The moment I sat down to write this response to Erin Wunker’s talk “Technological Subjects: Framing McLuhan in the Twenty-First Century” delivered at the November 2014 Avant Canada conference, I caught myself beginning by half-consciously composing tweets instead of carefully crafted, scholarly sentences: “wishes she could time travel back to nov. ’14 as she reads @erinwunker’s provocative piece on McLuhan & social media.”
Ever wonder what tweets would look like remixed into poetic form? This question, which few people were probably asking, is the premise behind the application Poetweet. Simply type in a Twitter handle, choose between sonnet, rondel, or indriso, and the application generates a poem.
"Divya Victor" is one such poem generated through Poetweet, using the Jacket2 Twitter account:
For many Internet users, social media constitutes the extent of their regular textual encounters. As a result, Web 2.0 platforms are increasingly becoming spaces that facilitate expressions of imagination and the processing of human experience. Hashtags on Twitter - # and word combinations that link 140-character messages called tweets - trend regularly on the site, reflecting the most popular topics identified by the platform’s algorithm. Those who use hashtags may tweet for a range of reasons, from participating in flash-in-the-pan controversies over the color of a dress to weaponized hashtags linked to ongoing protest movements like #BlackLivesMatter. Are tweets simply expressions of the Internet's id or might we find among them some of Percy Bysshe Shelley’s “unacknowledged legislators of the world”— poets?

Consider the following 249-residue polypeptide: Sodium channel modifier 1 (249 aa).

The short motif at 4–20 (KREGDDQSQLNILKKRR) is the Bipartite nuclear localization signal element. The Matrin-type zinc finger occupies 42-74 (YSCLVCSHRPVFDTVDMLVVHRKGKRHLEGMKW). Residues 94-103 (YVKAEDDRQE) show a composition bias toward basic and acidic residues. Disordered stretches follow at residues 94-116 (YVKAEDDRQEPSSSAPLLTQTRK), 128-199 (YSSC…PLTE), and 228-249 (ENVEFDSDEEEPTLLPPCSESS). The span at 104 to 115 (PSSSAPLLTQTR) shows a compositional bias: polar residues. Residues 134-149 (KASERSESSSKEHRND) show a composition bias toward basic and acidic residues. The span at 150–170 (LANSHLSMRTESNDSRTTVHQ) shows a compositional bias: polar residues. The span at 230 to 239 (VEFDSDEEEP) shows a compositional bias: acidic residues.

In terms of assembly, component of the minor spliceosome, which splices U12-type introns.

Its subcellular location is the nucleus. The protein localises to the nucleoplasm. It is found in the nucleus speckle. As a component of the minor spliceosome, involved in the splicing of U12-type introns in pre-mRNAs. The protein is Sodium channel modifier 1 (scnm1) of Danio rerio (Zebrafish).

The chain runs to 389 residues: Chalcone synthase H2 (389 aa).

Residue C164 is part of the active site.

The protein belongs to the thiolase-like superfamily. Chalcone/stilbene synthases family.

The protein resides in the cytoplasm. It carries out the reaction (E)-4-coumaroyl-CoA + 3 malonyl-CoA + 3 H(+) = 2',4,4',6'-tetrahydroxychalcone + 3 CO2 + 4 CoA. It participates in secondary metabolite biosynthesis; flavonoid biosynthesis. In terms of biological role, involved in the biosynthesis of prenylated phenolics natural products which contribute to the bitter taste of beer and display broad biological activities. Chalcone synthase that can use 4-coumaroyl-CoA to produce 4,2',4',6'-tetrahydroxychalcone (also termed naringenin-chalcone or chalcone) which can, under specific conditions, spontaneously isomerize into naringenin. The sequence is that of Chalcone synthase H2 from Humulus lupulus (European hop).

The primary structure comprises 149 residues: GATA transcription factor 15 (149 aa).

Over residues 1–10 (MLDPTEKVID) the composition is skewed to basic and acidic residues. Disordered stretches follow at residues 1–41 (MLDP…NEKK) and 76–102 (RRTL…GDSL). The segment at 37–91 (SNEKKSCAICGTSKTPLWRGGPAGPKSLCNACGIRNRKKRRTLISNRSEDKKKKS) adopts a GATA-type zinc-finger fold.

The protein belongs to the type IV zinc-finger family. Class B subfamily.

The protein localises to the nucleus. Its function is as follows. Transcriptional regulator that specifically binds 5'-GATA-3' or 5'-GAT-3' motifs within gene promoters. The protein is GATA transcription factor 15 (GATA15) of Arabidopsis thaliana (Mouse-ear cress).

In “Miss Scarlett,” Place appropriates Gone with the Wind in a more overtly discomforting way than in her “White Out”:
Dey’s fightin’ at Jonesboro, Miss Scarlett!
Dey say our gempmums is gittin’ beat.
Oh, Gawd, Miss Scarlett! Whut’ll happen ter
Maw an’ Poke? Oh, Gawd, Miss Scarlett! Whut’ll happen
ter us effen de Yankees gits hyah? Oh,
Gawd—Ah ain’ nebber seed him, Miss Scarlett.
No’m, he ain’ at de horsepittle.
Let’s note (with Brian Reed) that a poem like “Miss Scarlett” is written for our digital world of searchable copies. Because of these digital copies, readers can type a phrase into Google and quickly locate the source text: in this case, all the words spoken the maid Prissy in a section of Gone with the Wind.
A poet in a serious discussion yesterday used the example of 140 characters as a constraint-based poetics. He was talking about haiku, natch
The tweet in itself was precisely 140 characters. Here in the relatively spacious J2 textbox, though, it seems so bare, so minimal. In the twitter format I use (the application called “Tweetie”) the full 140-character update fills the space and makes me feel downright loquacious. These new media really are our messages. You'd think I'd have discovered this before now.
The site called Mashable / Social Media ran a story a while back with the news of "hotseat," which is being adopted at universities such as Purdue. I quote: